#2. Emil Zatopek Wins a Marathon Despite Not Knowing How Marathons Work
First of all, this is Emil Zatopek:
Who apparently lacks sweat glands.
This entry isn't about his facial expressions -- we just wanted to point that out. In the 1930s, the Czechoslovakian started his athletic career when the shoe company he was working for forced him to run races. He had an unorthodox running style, because it wasn't like he had any real training.
EPA via The Guardian
He intimidated other runners by always looking like he was about to die.
Zatopek competed in a few events here and there, including leading the Czechoslovakian team to victory in a few shorter distance races, and winning the bronze for the 10 kilometer race in the 1948 Olympics. But in 1952, for the Helsinki games, he decided to run the marathon as well -- something he had never run, or even trained for. He wasn't even totally sure of the rules.
"Like ... we just run, right?"
Against all odds, he kept up with the leading runner, Jim Peters, purely because he wanted to ask him if the current pace was too fast. (Peters sarcastically told him it was "too slow," which turned out to be true considering what happened next.)
When Zatopek came across the refreshment stations handing out water and fruit slices to the runners, he didn't take anything ... because he was afraid they'd charge him for it. So he went the whole 26.2 miles not even getting a sip of water simply because he had no idea marathon runners needed to drink tons of water to stay running. Or at least they did until Zatopek came along.
"Why don't you just store it in your hump?"
Despite being dehydrated and no doubt worrying about getting stuck with a hefty refreshments bill due to a lemon he briefly touched at the 12-mile mark, he won the marathon, shattering the record in the process. It was hardly a freak occurrence -- Zatopek would go down as one of the greats (including finishing sixth in the 1956 games despite running with a freaking hernia against doctors' orders). Proving once again that crazy beats experience every time.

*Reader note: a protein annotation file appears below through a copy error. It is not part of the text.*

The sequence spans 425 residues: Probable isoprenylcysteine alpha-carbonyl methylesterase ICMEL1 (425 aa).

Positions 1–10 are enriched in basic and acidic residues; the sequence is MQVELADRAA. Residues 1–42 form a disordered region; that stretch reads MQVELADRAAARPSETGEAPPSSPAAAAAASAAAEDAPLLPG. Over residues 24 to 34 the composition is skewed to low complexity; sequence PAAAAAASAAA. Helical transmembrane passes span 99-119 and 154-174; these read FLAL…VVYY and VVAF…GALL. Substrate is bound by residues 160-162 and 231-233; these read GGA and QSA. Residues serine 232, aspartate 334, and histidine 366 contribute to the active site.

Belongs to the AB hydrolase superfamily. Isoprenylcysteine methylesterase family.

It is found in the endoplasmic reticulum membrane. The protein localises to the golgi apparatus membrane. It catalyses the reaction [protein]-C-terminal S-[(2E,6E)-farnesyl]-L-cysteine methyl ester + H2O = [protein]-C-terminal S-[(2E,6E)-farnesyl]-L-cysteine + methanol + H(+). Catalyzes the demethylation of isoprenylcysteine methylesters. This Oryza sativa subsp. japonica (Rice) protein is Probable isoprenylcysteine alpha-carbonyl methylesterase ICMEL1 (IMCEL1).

#1. Im Dong-Hyun Dominates Archery, Can't See the Target
AP via Yahoo Sports
South Korean Im Dong Hyun set the world record in archery during the 2012 London Olympics by scoring a 699 out of a possible 720. Not a big deal, considering that the record he broke was his own. Or maybe it is a big deal, considering he's blind.
OK, not blind blind -- he has 20/200 vision, which means that he needs to be 10 times closer to an object to see it the way you do, and that the target he's aiming at would be nothing more than a tiny orange blur (and no, he doesn't wear corrective lenses). But that hasn't stopped Im from becoming the LeBron James of archery.
So how in the possible hell is this man able to put an arrow into a grapefruit-sized target from nearly a football field away? He relies solely on muscle memory. After all, the target placement and distance for a particular event never change, so it's less about seeing and more about holding your arms in the exact perfect position, down to the millimeter (at that point, seeing the target actually just distracts you from getting your motion just right). Kind of like how there are people on YouTube who can beat Mario Bros. with their eyes closed. So it's all pretty simple, really. That is, as long as you're a superhuman arrow-slinging cyborg (Im can't even participate in other sports, because it could mess up the machine-precision muscle memory in his arms).
It also helps that South Korea does not fuck around when it comes to archery -- when they were preparing for the London games they actually built a replica of the Lord's Cricket Ground to practice, so it would look exactly the same. To add to the realism, they practiced in front of a full stadium, and announced archers' names in English to mimic the experience of being in London.
Paul Gilham/Getty Images Sport/Getty Images
Stephen Fry was flown in at enormous expense.
Hell, it's almost like they intentionally picked a blind archer just to prove a point.
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Related Reading: Hey, did you know there are no gay people in Sochi? That's what the mayor claims. There's a lot of ugliness the Olympics try to hide, like the nonstop orgy going on in the village. Still, at least these Olympics give us a chance to beat the bad guys.